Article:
families.137 The Children’s Advocacy Institute claimed that the new policies would create
hardships for low-income families, while the Western Center on Law and Poverty said
that the proposed budget plan would disproportionately hurt the most disadvantaged.138
Participants at the Working Families Policy Summit called for a comprehensive child
care plan and urged $1.2 billion more for child care services to cover the 232,000
children that needed subsidized child care but were not receiving it.139 The proposed
cutbacks to subsidized child care were also criticized at a forum for non-profit
organizations, where agencies expressed concerns about how the cutbacks would impact
low-income families.140 Child care providers signed petitions against the plan and
expressed concerns in a meeting with the state welfare director. They claimed that the
proposed fees were unrealistic and would force families out of the child care system.141
Along with parents, providers, and other child care advocates, members of CCPA
testified about the negative repercussions that proposed cutbacks would have to
California Child Development Policy Advisory Committee. They emphasized how the
proposed cutbacks would force parents back onto welfare and put their child care centers
out of business.142 They also organized a “public forum” on child care, attended by state
and local politicians, to opposed the proposed cutbacks and promote improvements in the
state’s child care policies.143 In response to advocates’ pressure, the Governor backed
down from the proposed cutbacks. As one reporter put it, “After months of intensive
lobbying, ‘stakeholders meetings’ and parent protests, the state’s $3.2 billion child care
industry was left untouched.”144
In 2003, the Governor proposed another round of budget cuts, including a
proposal to end guaranteed child care subsidies for former welfare mothers, a policy that
would force them to compete with other low-income families for child care subsidies.145
The Governor also proposed giving control over child care funds to counties, which could
lead to future cutbacks if counties reallocated the funds. Critics pointed out how the
proposed social service cuts, including proposed changes to the subsidized child care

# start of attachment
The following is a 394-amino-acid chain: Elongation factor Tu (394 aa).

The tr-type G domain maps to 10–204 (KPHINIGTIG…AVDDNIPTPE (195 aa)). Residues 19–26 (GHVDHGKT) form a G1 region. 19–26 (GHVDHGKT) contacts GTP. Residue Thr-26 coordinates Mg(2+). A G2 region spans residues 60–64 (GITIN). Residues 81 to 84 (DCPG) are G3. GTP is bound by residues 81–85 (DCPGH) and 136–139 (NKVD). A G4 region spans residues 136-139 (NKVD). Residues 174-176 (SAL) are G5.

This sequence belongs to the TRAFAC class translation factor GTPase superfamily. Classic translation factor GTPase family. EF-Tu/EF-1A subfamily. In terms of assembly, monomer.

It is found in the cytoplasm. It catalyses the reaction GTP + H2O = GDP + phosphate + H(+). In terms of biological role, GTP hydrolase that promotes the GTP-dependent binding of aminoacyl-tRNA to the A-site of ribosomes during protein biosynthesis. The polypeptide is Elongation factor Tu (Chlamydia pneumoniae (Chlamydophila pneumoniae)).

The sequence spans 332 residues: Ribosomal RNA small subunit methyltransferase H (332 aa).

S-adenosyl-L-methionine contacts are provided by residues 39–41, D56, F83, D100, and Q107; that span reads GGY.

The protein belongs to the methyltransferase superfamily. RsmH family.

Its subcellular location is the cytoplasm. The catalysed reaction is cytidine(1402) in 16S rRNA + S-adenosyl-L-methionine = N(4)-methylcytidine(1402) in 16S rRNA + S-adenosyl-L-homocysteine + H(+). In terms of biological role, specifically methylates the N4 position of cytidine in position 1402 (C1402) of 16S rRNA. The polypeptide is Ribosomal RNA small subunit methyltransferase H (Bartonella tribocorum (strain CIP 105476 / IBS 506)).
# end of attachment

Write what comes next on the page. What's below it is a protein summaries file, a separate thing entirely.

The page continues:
system, would drive people out of the labor market and force them back onto welfare.146
Almost 100 concerned parents and child care providers gathered in downtown Redlands
to protest the proposed changes to the subsidized child care system.147 In Los Angeles,
1,000 people marched in opposition the proposed cutbacks in social services. The march,
organized by the Say Yes to Children Network, included preschoolers, CCPA, and other
children’s advocates and service providers.148 Parents Voices (an organization of parents
receiving subsidized child care formed by the California Child Care Resource and
Referral Network) organized a rally at the state capitol in opposition to the proposed
cutbacks in subsidized child care.149
Facing a $14 billion deficit, Governor Schwarzenegger’s budget plan for 2004
included $165 million more in cuts in child care services, including new three-year time
limits for child care subsidies for former welfare recipients, a 40% reduction in payments
to relatives caring for children, and increases in parents’ fees expected to impact 77,250
families. Other proposals would cutoff child care subsidies for 11 and 12 year-olds unless
they can not be served by an after-school program in their area.150 In 2005, the governor
proposed even harsher restrictions, limiting guaranteed child care subsidies to former
welfare recipients to one-year. 151 Child care workers, parents, and kids protested
proposed child care cuts.152 At a town hall meeting “dozens of working single mothers”
vocally opposed the proposed cutbacks.153 County supervisors expressed concerned about
the local impacts of the proposed cutbacks.154 The Central Valley Children’s Services
Network pointed out how the proposed cutbacks would hurt cost workers jobs, especially